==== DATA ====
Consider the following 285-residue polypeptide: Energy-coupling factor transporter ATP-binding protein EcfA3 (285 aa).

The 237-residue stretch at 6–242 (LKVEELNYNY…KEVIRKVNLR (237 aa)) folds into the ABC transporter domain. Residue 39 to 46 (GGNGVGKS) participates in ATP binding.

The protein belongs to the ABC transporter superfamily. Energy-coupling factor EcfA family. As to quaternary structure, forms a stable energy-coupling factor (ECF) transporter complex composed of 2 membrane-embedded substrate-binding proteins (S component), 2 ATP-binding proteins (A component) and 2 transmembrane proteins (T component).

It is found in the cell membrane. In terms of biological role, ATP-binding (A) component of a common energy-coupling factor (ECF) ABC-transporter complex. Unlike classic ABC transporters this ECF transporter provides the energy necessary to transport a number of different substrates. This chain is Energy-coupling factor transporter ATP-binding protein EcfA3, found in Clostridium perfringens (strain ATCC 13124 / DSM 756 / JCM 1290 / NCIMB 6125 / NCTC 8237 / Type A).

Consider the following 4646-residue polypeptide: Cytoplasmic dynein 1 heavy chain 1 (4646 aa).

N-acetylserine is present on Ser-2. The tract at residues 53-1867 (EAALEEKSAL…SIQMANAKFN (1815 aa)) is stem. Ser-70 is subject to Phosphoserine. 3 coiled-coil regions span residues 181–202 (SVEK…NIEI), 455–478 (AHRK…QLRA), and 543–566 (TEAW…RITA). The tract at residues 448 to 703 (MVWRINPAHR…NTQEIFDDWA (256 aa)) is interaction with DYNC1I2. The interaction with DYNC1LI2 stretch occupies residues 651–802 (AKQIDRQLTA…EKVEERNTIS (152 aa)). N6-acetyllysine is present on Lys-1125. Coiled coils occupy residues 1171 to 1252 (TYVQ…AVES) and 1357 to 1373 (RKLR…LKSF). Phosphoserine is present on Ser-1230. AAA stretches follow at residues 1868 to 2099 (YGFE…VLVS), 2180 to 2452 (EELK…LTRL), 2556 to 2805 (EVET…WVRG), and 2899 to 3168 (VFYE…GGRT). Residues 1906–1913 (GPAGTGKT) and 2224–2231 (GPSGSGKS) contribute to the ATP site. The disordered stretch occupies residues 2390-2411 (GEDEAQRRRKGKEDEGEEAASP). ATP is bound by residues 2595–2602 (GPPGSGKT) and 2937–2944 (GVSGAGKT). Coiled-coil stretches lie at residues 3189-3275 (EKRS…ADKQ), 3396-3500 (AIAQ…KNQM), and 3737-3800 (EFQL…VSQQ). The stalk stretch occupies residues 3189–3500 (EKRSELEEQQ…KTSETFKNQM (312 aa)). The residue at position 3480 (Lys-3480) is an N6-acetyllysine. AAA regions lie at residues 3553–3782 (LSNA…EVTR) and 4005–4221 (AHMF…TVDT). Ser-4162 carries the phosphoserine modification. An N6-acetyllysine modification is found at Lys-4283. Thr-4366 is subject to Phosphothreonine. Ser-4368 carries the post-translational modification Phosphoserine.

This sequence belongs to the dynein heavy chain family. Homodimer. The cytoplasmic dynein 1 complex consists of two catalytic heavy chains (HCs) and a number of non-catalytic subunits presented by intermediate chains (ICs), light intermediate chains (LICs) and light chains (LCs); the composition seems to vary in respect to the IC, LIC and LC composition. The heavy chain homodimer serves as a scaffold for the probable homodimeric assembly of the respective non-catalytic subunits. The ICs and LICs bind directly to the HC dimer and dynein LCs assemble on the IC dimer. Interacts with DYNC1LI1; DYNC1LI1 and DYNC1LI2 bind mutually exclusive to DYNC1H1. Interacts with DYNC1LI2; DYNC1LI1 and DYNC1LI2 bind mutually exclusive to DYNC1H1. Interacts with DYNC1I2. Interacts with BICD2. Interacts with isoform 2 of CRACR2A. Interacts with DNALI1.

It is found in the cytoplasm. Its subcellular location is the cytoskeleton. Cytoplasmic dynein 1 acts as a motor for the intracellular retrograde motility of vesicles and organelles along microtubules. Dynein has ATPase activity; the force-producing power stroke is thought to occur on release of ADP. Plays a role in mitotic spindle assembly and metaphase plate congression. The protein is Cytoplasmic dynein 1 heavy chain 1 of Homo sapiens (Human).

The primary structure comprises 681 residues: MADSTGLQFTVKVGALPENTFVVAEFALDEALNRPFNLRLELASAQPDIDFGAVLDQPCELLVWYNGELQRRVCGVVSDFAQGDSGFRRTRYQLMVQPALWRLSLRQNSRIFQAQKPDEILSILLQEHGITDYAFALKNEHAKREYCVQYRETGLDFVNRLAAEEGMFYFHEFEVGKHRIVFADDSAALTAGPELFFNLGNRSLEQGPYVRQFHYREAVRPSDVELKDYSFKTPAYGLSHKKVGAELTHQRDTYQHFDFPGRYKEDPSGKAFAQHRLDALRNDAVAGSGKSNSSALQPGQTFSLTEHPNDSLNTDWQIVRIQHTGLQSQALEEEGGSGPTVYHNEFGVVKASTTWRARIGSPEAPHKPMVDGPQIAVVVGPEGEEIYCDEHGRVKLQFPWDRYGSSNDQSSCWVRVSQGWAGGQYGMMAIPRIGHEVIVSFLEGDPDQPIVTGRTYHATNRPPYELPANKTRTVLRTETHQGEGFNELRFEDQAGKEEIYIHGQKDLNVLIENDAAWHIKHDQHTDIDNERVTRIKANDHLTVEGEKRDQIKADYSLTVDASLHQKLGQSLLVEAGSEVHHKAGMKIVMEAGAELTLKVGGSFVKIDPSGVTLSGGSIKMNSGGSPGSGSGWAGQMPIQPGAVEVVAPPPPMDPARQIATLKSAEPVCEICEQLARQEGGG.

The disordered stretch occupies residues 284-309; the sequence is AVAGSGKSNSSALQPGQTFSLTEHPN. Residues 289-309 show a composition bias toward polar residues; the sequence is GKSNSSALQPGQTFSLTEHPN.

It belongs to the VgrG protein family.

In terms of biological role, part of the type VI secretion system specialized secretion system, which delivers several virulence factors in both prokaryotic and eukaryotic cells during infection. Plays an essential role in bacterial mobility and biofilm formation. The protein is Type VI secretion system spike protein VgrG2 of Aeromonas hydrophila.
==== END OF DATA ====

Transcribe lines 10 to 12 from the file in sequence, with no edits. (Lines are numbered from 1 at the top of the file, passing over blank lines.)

The disordered stretch occupies residues 284-309; the sequence is AVAGSGKSNSSALQPGQTFSLTEHPN. Residues 289-309 show a composition bias toward polar residues; the sequence is GKSNSSALQPGQTFSLTEHPN.

It belongs to the VgrG protein family.

In terms of biological role, part of the type VI secretion system specialized secretion system, which delivers several virulence factors in both prokaryotic and eukaryotic cells during infection. Plays an essential role in bacterial mobility and biofilm formation. The protein is Type VI secretion system spike protein VgrG2 of Aeromonas hydrophila.